JOHOR BARU • Some Malaysians studying at Singapore universities are willing to bear quarantine costs and the 1km walk across the Causeway to return to campus as the semester begins later this month.
National University of Singapore (NUS) student Ivan Chong, 20, said he will be making the journey, even though many of his friends have decided to continue with online classes or defer their semester until the border between the two countries is fully reopened.
Under rules introduced to curb the spread of the coronavirus, the students would have to bear the cost of 14 days' quarantine on arrival.
"We have to pay about $1,000 to be quarantined for two weeks in Singapore before being allowed to go back to class," Mr Chong said.
He added that he would be informed about details of the quarantine by today. Most of his classes would still be conducted online, he said, while physical classes would be limited to 50 students.
"I have decided to go back as I do not want to miss out on classes or assignments," said Mr Chong.
Transport services at the border crossings between Malaysia and Singapore have been significantly reduced since the coronavirus curbs imposed by both countries, forcing people to travel on foot with their luggage. "This is the second time I am walking. The first time was when I returned to Johor Baru after Singapore announced its circuit breaker measures," he added.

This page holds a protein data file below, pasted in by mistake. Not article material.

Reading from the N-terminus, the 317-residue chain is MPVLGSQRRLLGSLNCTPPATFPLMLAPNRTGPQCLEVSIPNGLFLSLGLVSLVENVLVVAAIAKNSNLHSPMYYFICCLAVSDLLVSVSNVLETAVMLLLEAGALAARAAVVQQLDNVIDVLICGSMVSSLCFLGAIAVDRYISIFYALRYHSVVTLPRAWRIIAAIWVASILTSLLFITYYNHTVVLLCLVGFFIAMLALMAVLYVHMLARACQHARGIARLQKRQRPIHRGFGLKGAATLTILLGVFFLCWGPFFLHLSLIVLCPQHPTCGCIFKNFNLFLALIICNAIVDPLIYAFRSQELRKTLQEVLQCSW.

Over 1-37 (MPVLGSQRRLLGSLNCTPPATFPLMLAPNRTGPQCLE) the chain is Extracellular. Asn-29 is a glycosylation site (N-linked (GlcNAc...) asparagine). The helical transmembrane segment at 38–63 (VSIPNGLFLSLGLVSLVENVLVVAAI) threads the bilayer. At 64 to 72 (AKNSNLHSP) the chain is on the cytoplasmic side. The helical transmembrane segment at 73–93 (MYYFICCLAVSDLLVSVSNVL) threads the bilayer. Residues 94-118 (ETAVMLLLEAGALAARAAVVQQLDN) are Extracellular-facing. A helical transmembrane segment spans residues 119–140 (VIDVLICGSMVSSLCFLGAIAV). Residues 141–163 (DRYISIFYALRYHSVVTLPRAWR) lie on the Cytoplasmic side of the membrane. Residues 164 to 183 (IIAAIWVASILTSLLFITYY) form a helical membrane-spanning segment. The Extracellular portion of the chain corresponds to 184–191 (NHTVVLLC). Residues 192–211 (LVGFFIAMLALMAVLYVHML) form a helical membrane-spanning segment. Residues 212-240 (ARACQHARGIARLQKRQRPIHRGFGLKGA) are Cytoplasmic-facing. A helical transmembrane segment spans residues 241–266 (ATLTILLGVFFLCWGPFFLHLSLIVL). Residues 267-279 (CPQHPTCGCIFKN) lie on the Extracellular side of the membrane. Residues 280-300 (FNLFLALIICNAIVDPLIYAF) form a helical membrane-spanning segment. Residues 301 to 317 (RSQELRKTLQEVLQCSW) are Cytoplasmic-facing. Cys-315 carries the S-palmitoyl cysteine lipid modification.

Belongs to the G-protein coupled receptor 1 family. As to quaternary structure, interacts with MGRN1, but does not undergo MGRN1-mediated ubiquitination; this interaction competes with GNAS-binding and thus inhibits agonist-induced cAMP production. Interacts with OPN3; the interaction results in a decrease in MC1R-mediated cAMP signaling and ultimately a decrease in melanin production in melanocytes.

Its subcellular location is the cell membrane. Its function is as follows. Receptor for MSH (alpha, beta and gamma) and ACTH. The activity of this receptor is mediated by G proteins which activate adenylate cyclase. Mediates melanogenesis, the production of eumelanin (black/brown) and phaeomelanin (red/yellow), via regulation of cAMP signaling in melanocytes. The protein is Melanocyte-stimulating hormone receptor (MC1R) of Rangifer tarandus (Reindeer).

Mr Eugene Chong, 19, who will be starting his semester at NUS, said he looked forward to the next phase of his student life despite the circumstances. He has paid $1,500 for his two-week quarantine.
"This will be my first semester at the university. Instead of having my parents with me, I will have to go there on my own and carry my own luggage across the Causeway. It may not be ideal, but I have no other choice," he said.
Meanwhile, Nanyang Technological University student Justin Seow, 25, said some of his Malaysian classmates will be coming back to Singapore this month. He has remained in the city state since the two countries imposed travel restrictions to address the pandemic. "I've decided to remain in Singapore and will return to Johor Baru only when the border reopens completely," he said.
He added that he hopes Malaysia and Singapore can provide a shuttle service for those who really need to cross the border, such as students.
THE STAR/ASIA NEWS NETWORK